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Emotional Intelligence Improved my Musical Pursuit and Life Part 2

Attribute #23: Engages in activities that bring joy, peace, and contentment.

How am I so burnt out from doing nothing? This was the top question on my mind the past 6 months. I would have killed for just a day off before COVID, so why is this turning into a negative thing? Short answer, I was trying to work on everything and accomplishing, what seemed like, nothing.



I have a bad habit of getting in a mindset that if I fail to accomplish x amount of tasks, I don’t feel like I deserve a break from working. You can probably imagine how detrimental that would be when stuck in a house all day every day. When quarantine initially started I was thinking “Yes! I now have all of this time to practice. Time to set all of these [unrealistic] goals and get to work immediately!” It wasn’t all bad. I was able to explore various warm up routines, learn pieces I hadn’t had the chance to, and my playing did improve. I was neglecting one important aspect of improving thought; taking a break.

I never needed more time for practicing. Truth is, I needed to learn more efficient practice techniques. The practice routine I had developed for quarantine was not sustainable and left me frustrated and exhausted by week 3. Looking back, I just want to slap myself awake because instead of then taking a break, I told myself this was typical burn out and it would get better in about a week. So I pushed through harder! Please learn from my mistakes!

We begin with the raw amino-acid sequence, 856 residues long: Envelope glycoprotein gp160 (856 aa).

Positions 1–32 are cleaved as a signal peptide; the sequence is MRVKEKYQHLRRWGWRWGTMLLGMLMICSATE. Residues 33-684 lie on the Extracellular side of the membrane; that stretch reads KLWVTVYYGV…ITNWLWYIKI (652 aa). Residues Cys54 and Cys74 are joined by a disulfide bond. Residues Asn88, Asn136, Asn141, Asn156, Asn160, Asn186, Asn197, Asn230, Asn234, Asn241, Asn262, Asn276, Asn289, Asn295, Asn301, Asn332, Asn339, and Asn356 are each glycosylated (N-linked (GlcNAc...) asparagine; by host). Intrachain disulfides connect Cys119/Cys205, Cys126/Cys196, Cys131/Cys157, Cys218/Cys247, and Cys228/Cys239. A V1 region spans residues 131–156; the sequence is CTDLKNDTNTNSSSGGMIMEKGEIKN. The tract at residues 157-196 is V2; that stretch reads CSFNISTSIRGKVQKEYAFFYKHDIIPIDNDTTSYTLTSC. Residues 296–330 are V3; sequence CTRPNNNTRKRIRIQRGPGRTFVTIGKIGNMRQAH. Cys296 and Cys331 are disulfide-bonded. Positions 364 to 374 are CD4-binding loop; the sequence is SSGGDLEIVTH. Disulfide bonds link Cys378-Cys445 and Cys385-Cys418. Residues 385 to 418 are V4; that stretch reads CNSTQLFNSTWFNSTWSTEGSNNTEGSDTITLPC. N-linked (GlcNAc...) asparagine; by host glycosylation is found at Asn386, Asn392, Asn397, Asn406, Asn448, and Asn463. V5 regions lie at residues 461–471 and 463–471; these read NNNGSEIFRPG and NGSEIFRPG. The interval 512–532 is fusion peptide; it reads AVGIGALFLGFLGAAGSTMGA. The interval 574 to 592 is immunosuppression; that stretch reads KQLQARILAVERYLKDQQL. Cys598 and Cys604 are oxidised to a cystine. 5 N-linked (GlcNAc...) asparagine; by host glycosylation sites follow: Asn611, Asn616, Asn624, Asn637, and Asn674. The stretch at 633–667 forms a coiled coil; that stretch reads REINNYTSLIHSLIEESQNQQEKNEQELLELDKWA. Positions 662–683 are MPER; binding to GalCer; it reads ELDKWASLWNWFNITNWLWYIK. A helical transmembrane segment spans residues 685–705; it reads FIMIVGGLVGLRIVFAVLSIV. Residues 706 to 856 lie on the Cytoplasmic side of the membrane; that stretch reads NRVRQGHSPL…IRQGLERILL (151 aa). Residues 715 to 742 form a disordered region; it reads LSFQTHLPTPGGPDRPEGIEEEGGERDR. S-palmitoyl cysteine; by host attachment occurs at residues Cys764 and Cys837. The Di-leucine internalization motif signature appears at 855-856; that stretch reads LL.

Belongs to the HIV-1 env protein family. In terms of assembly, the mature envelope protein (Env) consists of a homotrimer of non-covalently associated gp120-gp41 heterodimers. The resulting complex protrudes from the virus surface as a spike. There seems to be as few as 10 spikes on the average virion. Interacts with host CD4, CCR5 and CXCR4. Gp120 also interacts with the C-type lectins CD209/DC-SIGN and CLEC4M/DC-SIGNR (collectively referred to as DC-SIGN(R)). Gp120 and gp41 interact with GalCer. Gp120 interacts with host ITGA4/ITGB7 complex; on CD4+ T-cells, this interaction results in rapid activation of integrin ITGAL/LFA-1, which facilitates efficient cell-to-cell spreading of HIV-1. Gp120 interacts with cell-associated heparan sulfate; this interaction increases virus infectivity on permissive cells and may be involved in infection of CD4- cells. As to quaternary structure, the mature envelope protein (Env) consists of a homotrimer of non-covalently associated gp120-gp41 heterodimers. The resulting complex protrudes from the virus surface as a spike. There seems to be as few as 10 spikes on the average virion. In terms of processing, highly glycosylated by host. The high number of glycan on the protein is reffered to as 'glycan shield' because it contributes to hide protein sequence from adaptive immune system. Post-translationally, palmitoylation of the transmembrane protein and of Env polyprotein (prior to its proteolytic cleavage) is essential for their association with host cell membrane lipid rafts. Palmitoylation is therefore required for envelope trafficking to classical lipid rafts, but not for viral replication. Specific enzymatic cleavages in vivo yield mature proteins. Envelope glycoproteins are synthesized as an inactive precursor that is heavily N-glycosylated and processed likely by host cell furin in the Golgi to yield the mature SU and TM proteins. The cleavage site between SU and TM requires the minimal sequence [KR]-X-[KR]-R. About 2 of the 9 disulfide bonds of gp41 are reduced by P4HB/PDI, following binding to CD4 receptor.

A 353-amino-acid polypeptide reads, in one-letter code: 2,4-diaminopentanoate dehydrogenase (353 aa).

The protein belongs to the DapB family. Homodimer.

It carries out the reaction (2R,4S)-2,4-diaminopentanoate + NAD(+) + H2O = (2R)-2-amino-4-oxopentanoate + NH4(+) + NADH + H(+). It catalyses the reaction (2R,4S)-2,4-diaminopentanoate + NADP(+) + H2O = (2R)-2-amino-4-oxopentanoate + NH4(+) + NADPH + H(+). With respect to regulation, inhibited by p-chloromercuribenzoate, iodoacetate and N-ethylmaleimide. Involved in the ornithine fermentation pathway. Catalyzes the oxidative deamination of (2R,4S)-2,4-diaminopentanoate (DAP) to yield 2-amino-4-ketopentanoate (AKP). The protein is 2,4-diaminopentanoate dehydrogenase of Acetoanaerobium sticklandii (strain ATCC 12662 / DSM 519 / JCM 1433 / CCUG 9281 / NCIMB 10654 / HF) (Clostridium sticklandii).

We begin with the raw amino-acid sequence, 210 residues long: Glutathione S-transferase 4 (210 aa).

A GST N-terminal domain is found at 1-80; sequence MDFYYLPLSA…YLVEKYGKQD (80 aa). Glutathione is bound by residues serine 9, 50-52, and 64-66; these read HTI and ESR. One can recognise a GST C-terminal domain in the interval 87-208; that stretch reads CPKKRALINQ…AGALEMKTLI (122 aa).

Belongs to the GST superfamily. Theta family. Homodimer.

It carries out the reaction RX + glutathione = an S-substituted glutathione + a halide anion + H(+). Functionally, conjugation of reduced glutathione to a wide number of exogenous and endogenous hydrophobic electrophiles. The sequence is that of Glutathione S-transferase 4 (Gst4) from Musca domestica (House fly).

Here’s where learning about emotional intelligence comes in. One attribute of Emotional Intelligence is essentially self care. When taking the Emotional Intelligence Survey I had to rate all of these different attributes. One being “Engages in activities that bring joy, peace, and contentment.” I am REALLY bad at this. I am very much a goal oriented and career forward person, so those sorts of activities equate to less focus on my goals in my head. These thoughts, of course, then spiral to falling behind and not making progress resulting in failure. Great mindset, right?

What I’ve learned is that my emotional intelligence for myself is quite low, and that is ultimately limiting my true full potential. When focusing on these activities that bring joy, peace, and contentment you’re not only taking care of yourself, you are refreshing your mind and approaching your work with a fresh and new perspective. You’re opening yourself up to alternate ways. You’re more willing to take risks and be vulnerable because you’re showing yourself love and that radiates in every outward interaction you then have.

I’ve found when focusing on self care, my relationships are better, my practice is more focused and efficient, I am more confident, and the list goes on. I read a tweet the other day that said this “Mental shift: I’m not behind or unproductive. I’m doing as much as my mind and body are allowing me to do under perpetual stress and fatigue.” What powerful mental shift! One could argue self-care is more important now than ever.

So why was I so burnt out from doing nothing? Simple, I wasn’t doing nothing. I was doing everything and desperately needed a break that I wasn’t allowing myself to have. I’ve since learned to stop being so work oriented and focus on being the best version of myself. It, in return, has improve all aspects of life, including my clarinet playing.

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